9. Guthrielicious

    Guthrielicious SS.org Regular

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    Many good suggestions so far! I didn't actually know that the multi-angle thing was that big of a deal, but I'm just glad that it gets mentioned then!

    Rick definitely does it well! I've also talked with him about this stuff and it seems that some of you are mentioning similar stuff.

    Please keep it comming! I appreciate it.


    Side note: The original music part will definitely take a part as well.
     
  10. gunch

    gunch Riff Chugman

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    Minimum of flashy edits, cuts everywhere and stupid shit like camera shakes. We're there to watch you play a guitar, not see how 1337 you are at Aftereffects or Vegas

    [​IMG]
     
  11. Path

    Path SS.org Regular

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    oh god camera shakes.....
     
  12. Jason2112

    Jason2112 I'm old school

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    I think a practical approach to music theory would be awesome. Even after 25+ years of playing I look at those theory wheel things and my head starts spinning. I think theory gets pushed aside with newer/younger players and if most people learned a little theory along with chords and scales, the planets would align a little easier for them. I follow Dave Wallimann because he explains theory in terms that are easier to understand, but his approach is not for everybody and his videos aren't structured like a course per se. Watching the pros like Paul Gilbert and Petrucci talk theory goes over a lot of peoples heads too. I think if you can do a series of 10-15 minute videos that build off of each other in succession, and are fun and interesting to watch, you'd be on to something...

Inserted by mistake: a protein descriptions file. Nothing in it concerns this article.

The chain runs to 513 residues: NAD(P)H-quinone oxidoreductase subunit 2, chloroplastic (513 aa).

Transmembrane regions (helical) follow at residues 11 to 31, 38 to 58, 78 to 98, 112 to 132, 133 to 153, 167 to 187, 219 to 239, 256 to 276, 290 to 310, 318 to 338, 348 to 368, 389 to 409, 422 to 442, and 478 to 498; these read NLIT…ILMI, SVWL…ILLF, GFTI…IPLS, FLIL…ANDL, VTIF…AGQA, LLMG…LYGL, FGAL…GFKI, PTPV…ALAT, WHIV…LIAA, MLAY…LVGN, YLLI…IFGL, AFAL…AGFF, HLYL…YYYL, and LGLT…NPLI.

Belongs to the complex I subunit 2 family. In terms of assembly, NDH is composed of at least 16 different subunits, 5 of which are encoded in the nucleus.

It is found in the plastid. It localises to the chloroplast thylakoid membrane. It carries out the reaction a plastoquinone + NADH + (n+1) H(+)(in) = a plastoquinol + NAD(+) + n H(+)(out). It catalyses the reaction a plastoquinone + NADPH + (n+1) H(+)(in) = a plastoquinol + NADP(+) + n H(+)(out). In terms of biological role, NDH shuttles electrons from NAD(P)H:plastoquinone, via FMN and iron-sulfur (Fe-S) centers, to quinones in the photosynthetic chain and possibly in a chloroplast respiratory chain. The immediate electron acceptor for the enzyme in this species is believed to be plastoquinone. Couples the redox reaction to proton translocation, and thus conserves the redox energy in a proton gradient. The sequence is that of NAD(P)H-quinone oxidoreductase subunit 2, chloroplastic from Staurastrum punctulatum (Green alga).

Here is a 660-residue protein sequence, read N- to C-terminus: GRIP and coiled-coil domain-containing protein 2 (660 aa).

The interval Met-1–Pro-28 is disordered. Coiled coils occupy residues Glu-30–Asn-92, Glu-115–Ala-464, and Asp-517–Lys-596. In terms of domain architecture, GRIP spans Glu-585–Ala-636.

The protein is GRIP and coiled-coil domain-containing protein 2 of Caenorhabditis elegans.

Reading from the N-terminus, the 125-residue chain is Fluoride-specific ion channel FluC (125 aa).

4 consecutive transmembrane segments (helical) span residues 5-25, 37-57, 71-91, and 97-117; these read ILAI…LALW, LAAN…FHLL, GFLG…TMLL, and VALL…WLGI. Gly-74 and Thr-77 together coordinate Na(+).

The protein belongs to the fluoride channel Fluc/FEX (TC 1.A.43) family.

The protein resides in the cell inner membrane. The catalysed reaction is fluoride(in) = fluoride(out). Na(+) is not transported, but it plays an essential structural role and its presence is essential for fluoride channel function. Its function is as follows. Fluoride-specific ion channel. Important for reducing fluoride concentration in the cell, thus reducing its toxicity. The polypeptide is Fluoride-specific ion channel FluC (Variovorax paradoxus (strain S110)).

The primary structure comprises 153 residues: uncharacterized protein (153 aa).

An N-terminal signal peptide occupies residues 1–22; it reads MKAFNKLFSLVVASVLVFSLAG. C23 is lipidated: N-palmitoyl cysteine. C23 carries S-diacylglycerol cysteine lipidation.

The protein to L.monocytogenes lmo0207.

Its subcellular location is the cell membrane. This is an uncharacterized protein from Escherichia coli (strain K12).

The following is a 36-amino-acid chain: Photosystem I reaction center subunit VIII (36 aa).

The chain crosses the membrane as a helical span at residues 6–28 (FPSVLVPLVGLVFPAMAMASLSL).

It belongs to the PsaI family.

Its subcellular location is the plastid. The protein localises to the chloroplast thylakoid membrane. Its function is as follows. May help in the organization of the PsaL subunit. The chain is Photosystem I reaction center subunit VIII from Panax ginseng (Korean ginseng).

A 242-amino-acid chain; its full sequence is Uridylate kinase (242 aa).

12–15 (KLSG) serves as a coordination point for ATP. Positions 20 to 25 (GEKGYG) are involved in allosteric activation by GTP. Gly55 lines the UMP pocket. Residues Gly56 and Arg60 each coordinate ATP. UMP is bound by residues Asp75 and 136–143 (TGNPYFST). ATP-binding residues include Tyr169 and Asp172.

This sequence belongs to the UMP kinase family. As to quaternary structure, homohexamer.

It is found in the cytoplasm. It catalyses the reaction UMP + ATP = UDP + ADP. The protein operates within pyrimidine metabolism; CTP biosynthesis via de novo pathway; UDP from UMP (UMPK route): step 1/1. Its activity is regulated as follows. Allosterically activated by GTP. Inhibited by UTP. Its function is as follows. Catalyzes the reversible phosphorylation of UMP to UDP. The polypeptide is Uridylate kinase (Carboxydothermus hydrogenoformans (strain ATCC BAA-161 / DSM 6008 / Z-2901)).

13. coreysMonster

    coreysMonster So long, Germany!

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    Here are things I detest:

    1. Recording any instrument with an iPhone mic
    2. Recording any playing through a webcam that runs at 5fps - if you don't have a camera, just screen-cap the DAW, it's perfectly legitimate
    3. Sound clipping
    4. 7 minute intros of talking - if the video advertises music or playing, get to the playing
    5. In reviews of gear, the same thing. I've seen dozens of videos demoing effects pedals where some guy plays two chords and then monologues for 5 minutes on what everybody just heard and why it's good
    6. Drumkit from Hell in videos from 2013. Guys, cmon.
    7. When teaching a lick or a solo, not putting a shot of a tab over the video or in the description. For instructional videos, this is a cardinal sin.

    This is why people like guys like Ola and Keith Merrow so much: Impeccable playing, video and audio quality, interesting gear, they let the instruments speak for themselves.
     
  14. Metaldestroyerdennis

    Metaldestroyerdennis Heavens Football Bat

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    Original music, with video of you playing it. Professional-sounding, as in not recorded with your computer or iPhone's mic. Keep dialogue to text boxes and don't talk forever.